CCI was performed essentially as described [41, 42]. Briefly, animals were anesthetized with 4 vol% isoflurane inhalation. Rectal temperature was maintained at 37 °C with a feedback-controlled heating pad (Hugo Sachs, March-Hugstetten, Germany). After midline incision and craniotomy, CCI was induced with a custom fabricated impactor (L. Kopacz, Germany; tip diameter, 3 mm; impact velocity, 8 m/sec; impact duration, 150 msec; impact depth, 1 mm). The craniotomy and the skin were carefully closed and the animals transferred to a neonatal incubator (IC8000, Draeger, Luebeck, Germany) for 1.5 h with controlled air temperature (35 °C) and ambient humidity (35%).
Assessment of neurological impairment and motor deficits
Neurological impairment was assessed at 1 h before CCI, then daily from 1 day to 5 days after CCI using a neurological severity score (NSS) modified from  as described . After NSS assessment, mice were examined at 1 day and 5 days after CCI using the rotarod performance test as described . Briefly, four rotarod tests were performed before injury and the average of these trials was taken as the baseline. Following injury, animals were tested in two trials per investigated time point. Post-injury scores from these trials were averaged and evaluated relative to their pre-injury latencies to control for variability in pre-injury performance.
Histology and immunohistochemistry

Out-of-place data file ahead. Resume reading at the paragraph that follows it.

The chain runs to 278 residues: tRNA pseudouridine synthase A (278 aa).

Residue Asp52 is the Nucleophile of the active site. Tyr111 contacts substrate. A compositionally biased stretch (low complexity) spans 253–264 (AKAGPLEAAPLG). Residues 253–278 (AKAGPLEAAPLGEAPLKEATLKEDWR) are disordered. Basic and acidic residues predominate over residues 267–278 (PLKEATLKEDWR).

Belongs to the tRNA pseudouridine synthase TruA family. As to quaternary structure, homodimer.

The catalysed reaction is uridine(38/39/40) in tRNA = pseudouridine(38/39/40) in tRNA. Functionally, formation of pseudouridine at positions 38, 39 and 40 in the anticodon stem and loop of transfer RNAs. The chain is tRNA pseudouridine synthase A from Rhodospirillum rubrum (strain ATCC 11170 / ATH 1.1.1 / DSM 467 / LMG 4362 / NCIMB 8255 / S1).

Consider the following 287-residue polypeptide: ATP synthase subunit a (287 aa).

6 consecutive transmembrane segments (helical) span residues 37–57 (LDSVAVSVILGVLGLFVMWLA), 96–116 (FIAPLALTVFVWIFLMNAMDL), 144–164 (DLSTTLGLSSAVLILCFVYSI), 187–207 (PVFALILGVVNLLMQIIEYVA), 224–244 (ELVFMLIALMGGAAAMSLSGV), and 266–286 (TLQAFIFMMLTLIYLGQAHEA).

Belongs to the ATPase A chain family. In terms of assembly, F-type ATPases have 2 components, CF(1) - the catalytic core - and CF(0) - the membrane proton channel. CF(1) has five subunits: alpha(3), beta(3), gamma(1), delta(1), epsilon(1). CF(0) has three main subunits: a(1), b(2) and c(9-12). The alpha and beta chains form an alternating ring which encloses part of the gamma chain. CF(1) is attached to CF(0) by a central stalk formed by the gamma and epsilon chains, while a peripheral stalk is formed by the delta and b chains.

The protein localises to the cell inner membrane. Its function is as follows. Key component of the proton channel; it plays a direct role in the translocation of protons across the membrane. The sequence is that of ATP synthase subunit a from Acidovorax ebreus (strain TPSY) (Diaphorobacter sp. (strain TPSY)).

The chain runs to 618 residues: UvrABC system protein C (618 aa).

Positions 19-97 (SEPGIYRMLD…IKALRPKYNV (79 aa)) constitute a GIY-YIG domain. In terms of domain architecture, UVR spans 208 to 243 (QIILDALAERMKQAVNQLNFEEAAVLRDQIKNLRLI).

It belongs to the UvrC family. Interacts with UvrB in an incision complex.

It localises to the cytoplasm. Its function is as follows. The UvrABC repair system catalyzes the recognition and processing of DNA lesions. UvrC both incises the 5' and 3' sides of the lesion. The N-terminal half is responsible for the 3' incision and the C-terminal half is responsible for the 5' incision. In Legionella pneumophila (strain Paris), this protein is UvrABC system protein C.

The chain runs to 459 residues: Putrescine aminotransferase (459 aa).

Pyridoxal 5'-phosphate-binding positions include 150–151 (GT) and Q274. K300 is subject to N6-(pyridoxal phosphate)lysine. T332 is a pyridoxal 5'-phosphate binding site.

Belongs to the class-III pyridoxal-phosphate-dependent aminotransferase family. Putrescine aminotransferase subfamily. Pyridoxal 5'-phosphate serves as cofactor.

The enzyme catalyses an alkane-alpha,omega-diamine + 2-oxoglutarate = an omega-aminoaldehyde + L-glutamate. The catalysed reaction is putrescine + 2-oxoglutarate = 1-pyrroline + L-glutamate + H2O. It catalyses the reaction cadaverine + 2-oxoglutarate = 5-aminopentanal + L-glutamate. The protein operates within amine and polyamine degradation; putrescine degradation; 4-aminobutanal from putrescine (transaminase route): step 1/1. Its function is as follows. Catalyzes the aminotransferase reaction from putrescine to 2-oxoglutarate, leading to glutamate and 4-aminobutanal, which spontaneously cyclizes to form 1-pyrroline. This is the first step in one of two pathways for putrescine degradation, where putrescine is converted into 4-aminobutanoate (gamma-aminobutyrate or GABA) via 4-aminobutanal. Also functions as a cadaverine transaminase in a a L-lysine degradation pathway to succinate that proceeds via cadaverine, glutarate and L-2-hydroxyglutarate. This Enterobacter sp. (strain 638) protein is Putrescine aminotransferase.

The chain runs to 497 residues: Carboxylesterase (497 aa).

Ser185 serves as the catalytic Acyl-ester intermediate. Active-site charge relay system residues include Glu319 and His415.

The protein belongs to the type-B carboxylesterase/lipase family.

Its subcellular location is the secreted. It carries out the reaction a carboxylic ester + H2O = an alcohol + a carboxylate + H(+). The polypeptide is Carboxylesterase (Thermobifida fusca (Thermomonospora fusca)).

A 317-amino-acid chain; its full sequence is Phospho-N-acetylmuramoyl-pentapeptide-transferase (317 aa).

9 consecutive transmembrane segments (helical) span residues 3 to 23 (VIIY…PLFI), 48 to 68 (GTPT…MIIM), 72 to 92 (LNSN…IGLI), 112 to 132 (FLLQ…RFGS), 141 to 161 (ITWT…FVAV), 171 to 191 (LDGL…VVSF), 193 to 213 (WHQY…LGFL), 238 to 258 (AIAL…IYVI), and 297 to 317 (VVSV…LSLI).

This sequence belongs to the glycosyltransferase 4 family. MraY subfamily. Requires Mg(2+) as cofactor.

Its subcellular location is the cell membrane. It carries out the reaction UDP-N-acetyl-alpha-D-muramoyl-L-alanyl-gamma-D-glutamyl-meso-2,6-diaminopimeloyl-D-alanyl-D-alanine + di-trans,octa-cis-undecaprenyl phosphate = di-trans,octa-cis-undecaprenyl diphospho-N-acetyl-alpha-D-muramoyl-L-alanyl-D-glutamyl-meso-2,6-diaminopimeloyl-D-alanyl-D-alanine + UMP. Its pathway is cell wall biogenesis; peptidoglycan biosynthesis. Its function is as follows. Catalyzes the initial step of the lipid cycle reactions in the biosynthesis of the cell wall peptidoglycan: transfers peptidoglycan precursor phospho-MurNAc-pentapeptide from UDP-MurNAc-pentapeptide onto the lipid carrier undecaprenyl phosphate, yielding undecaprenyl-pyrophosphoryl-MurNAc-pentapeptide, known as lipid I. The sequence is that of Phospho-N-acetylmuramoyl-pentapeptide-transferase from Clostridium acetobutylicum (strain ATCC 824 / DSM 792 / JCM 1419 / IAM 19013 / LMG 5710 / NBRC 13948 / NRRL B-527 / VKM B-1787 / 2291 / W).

Animals were deeply anesthetized with isoflurane, sacrificed by cervical dislocation, decapitated, brains carefully dissected, and processed for histology and immunohistochemistry essentially as described . Brain lesion volume was calculated from 16 consecutive cresyl violet stained sections by summation of areas multiplied by the distance between sections. Data were expressed in percent relative to the volume of the ipsilesional hemisphere. Immunohistochemistry was performed according to standard methods as described [44, 47] using rabbit anti-CD3 (clone SP7, dilution 1:500, Abcam), mouse anti-NeuN (clone A60, dilution 1:500, Chemicon), rabbit anti-Iba1 (dilution 1:1500, WAKO Chemicals), rat anti-GFAP (clone 2.2B10, dilution 1:500, Thermo Fisher), and appropriate secondary biotin- (dilution 1:1,000, Vector laboratories) or AlexaFluor-conjugated antibodies (dilution 1:500, Life Technologies). Images of cresyl violet staining were captured using a stereomicroscope (STEMI 305, Zeiss), CD3/NeuN co-immunostaining and Iba1 immunostaining using an AxioVert200 light microscope equipped with AxioCam (Zeiss). Co-immunostaining of CD3/GFAP were imaged using a confocal microscope (LSM510, Zeiss) and T cells were counted in perilesional brain parenchyma locations in two brain sections for each mouse (bregma − 0.7 mm and − 1.2 mm) using a 40× objective by an investigator blind to the genotype. Images of GFAP immunostaining were captured with a 20× objective and identical acquisition parameters and processed for quantification using ImageJ (NIH Image) with appropriate threshold settings for background subtraction and cell counts using the Analyze Particles plugin (10–1.000 μm2).